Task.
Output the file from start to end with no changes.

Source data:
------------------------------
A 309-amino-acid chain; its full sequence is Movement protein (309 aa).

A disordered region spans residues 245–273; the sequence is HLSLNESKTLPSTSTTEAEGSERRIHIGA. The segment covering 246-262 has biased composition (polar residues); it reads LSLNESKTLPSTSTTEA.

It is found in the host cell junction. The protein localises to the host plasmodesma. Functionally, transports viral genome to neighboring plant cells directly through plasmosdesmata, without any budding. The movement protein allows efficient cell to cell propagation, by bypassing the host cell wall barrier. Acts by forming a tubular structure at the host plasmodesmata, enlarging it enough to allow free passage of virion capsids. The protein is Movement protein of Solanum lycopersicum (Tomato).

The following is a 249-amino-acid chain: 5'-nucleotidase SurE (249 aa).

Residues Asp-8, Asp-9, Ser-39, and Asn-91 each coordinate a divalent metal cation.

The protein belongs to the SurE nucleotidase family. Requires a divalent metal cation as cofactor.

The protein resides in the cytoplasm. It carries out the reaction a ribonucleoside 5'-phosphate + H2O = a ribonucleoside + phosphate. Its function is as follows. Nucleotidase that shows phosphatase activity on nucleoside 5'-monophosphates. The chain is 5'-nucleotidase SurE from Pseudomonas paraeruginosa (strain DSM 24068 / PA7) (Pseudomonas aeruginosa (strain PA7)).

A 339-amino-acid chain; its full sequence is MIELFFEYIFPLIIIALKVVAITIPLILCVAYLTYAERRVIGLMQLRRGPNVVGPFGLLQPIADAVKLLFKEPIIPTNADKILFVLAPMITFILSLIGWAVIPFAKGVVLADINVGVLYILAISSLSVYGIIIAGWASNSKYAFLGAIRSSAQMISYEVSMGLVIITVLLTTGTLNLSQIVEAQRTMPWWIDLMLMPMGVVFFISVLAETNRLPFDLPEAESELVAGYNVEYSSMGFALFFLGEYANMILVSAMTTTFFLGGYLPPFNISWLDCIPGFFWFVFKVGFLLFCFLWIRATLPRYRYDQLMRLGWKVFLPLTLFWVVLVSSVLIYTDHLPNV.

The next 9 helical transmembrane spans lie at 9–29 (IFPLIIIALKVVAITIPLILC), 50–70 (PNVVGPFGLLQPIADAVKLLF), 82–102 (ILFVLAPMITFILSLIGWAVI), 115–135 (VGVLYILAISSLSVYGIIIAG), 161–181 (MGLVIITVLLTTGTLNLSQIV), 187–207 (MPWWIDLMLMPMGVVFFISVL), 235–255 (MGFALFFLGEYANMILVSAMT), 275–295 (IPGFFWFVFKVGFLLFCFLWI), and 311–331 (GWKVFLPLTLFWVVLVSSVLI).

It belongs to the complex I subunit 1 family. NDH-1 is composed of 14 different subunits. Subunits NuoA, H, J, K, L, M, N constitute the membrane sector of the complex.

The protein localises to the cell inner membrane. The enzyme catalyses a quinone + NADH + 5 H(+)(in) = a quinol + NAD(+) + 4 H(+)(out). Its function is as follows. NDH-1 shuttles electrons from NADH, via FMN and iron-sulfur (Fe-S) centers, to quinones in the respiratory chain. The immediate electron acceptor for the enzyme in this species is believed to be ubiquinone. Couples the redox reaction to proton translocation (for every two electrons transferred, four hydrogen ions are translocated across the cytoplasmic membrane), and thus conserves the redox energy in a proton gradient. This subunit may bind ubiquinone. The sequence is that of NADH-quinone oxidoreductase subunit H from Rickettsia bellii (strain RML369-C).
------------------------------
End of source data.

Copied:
A 309-amino-acid chain; its full sequence is Movement protein (309 aa).

A disordered region spans residues 245–273; the sequence is HLSLNESKTLPSTSTTEAEGSERRIHIGA. The segment covering 246-262 has biased composition (polar residues); it reads LSLNESKTLPSTSTTEA.

It is found in the host cell junction. The protein localises to the host plasmodesma. Functionally, transports viral genome to neighboring plant cells directly through plasmosdesmata, without any budding. The movement protein allows efficient cell to cell propagation, by bypassing the host cell wall barrier. Acts by forming a tubular structure at the host plasmodesmata, enlarging it enough to allow free passage of virion capsids. The protein is Movement protein of Solanum lycopersicum (Tomato).

The following is a 249-amino-acid chain: 5'-nucleotidase SurE (249 aa).

Residues Asp-8, Asp-9, Ser-39, and Asn-91 each coordinate a divalent metal cation.

The protein belongs to the SurE nucleotidase family. Requires a divalent metal cation as cofactor.

The protein resides in the cytoplasm. It carries out the reaction a ribonucleoside 5'-phosphate + H2O = a ribonucleoside + phosphate. Its function is as follows. Nucleotidase that shows phosphatase activity on nucleoside 5'-monophosphates. The chain is 5'-nucleotidase SurE from Pseudomonas paraeruginosa (strain DSM 24068 / PA7) (Pseudomonas aeruginosa (strain PA7)).

A 339-amino-acid chain; its full sequence is MIELFFEYIFPLIIIALKVVAITIPLILCVAYLTYAERRVIGLMQLRRGPNVVGPFGLLQPIADAVKLLFKEPIIPTNADKILFVLAPMITFILSLIGWAVIPFAKGVVLADINVGVLYILAISSLSVYGIIIAGWASNSKYAFLGAIRSSAQMISYEVSMGLVIITVLLTTGTLNLSQIVEAQRTMPWWIDLMLMPMGVVFFISVLAETNRLPFDLPEAESELVAGYNVEYSSMGFALFFLGEYANMILVSAMTTTFFLGGYLPPFNISWLDCIPGFFWFVFKVGFLLFCFLWIRATLPRYRYDQLMRLGWKVFLPLTLFWVVLVSSVLIYTDHLPNV.

The next 9 helical transmembrane spans lie at 9–29 (IFPLIIIALKVVAITIPLILC), 50–70 (PNVVGPFGLLQPIADAVKLLF), 82–102 (ILFVLAPMITFILSLIGWAVI), 115–135 (VGVLYILAISSLSVYGIIIAG), 161–181 (MGLVIITVLLTTGTLNLSQIV), 187–207 (MPWWIDLMLMPMGVVFFISVL), 235–255 (MGFALFFLGEYANMILVSAMT), 275–295 (IPGFFWFVFKVGFLLFCFLWI), and 311–331 (GWKVFLPLTLFWVVLVSSVLI).

It belongs to the complex I subunit 1 family. NDH-1 is composed of 14 different subunits. Subunits NuoA, H, J, K, L, M, N constitute the membrane sector of the complex.

The protein localises to the cell inner membrane. The enzyme catalyses a quinone + NADH + 5 H(+)(in) = a quinol + NAD(+) + 4 H(+)(out). Its function is as follows. NDH-1 shuttles electrons from NADH, via FMN and iron-sulfur (Fe-S) centers, to quinones in the respiratory chain. The immediate electron acceptor for the enzyme in this species is believed to be ubiquinone. Couples the redox reaction to proton translocation (for every two electrons transferred, four hydrogen ions are translocated across the cytoplasmic membrane), and thus conserves the redox energy in a proton gradient. This subunit may bind ubiquinone. The sequence is that of NADH-quinone oxidoreductase subunit H from Rickettsia bellii (strain RML369-C).